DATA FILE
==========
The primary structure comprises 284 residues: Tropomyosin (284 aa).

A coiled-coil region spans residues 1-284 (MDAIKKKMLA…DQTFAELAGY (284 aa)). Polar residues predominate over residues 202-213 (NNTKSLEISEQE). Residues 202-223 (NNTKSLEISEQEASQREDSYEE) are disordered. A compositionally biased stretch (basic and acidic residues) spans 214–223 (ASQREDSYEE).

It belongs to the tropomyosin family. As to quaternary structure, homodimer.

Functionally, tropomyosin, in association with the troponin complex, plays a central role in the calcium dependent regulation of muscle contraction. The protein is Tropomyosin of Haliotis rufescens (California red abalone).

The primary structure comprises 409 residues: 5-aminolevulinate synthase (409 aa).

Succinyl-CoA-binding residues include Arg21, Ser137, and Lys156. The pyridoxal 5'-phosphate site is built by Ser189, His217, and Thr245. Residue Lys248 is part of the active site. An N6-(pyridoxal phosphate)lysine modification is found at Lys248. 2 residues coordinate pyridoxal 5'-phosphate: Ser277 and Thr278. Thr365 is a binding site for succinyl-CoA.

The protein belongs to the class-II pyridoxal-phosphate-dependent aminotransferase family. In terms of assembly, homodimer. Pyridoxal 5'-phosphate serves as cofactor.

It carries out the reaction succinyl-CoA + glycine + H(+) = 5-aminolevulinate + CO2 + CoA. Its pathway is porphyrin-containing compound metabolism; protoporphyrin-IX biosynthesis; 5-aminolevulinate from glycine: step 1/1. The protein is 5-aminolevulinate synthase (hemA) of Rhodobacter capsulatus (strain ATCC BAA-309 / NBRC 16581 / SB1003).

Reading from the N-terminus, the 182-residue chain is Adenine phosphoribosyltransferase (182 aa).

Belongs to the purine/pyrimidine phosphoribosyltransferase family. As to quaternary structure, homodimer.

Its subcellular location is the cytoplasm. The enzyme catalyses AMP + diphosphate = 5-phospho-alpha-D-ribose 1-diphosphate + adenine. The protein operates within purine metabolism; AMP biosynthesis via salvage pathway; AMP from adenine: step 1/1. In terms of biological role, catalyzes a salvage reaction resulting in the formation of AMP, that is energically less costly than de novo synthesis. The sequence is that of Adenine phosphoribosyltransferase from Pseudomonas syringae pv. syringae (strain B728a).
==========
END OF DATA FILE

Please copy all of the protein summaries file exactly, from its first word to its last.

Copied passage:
The primary structure comprises 284 residues: Tropomyosin (284 aa).

A coiled-coil region spans residues 1-284 (MDAIKKKMLA…DQTFAELAGY (284 aa)). Polar residues predominate over residues 202-213 (NNTKSLEISEQE). Residues 202-223 (NNTKSLEISEQEASQREDSYEE) are disordered. A compositionally biased stretch (basic and acidic residues) spans 214–223 (ASQREDSYEE).

It belongs to the tropomyosin family. As to quaternary structure, homodimer.

Functionally, tropomyosin, in association with the troponin complex, plays a central role in the calcium dependent regulation of muscle contraction. The protein is Tropomyosin of Haliotis rufescens (California red abalone).

The primary structure comprises 409 residues: 5-aminolevulinate synthase (409 aa).

Succinyl-CoA-binding residues include Arg21, Ser137, and Lys156. The pyridoxal 5'-phosphate site is built by Ser189, His217, and Thr245. Residue Lys248 is part of the active site. An N6-(pyridoxal phosphate)lysine modification is found at Lys248. 2 residues coordinate pyridoxal 5'-phosphate: Ser277 and Thr278. Thr365 is a binding site for succinyl-CoA.

The protein belongs to the class-II pyridoxal-phosphate-dependent aminotransferase family. In terms of assembly, homodimer. Pyridoxal 5'-phosphate serves as cofactor.

It carries out the reaction succinyl-CoA + glycine + H(+) = 5-aminolevulinate + CO2 + CoA. Its pathway is porphyrin-containing compound metabolism; protoporphyrin-IX biosynthesis; 5-aminolevulinate from glycine: step 1/1. The protein is 5-aminolevulinate synthase (hemA) of Rhodobacter capsulatus (strain ATCC BAA-309 / NBRC 16581 / SB1003).

Reading from the N-terminus, the 182-residue chain is Adenine phosphoribosyltransferase (182 aa).

Belongs to the purine/pyrimidine phosphoribosyltransferase family. As to quaternary structure, homodimer.

Its subcellular location is the cytoplasm. The enzyme catalyses AMP + diphosphate = 5-phospho-alpha-D-ribose 1-diphosphate + adenine. The protein operates within purine metabolism; AMP biosynthesis via salvage pathway; AMP from adenine: step 1/1. In terms of biological role, catalyzes a salvage reaction resulting in the formation of AMP, that is energically less costly than de novo synthesis. The sequence is that of Adenine phosphoribosyltransferase from Pseudomonas syringae pv. syringae (strain B728a).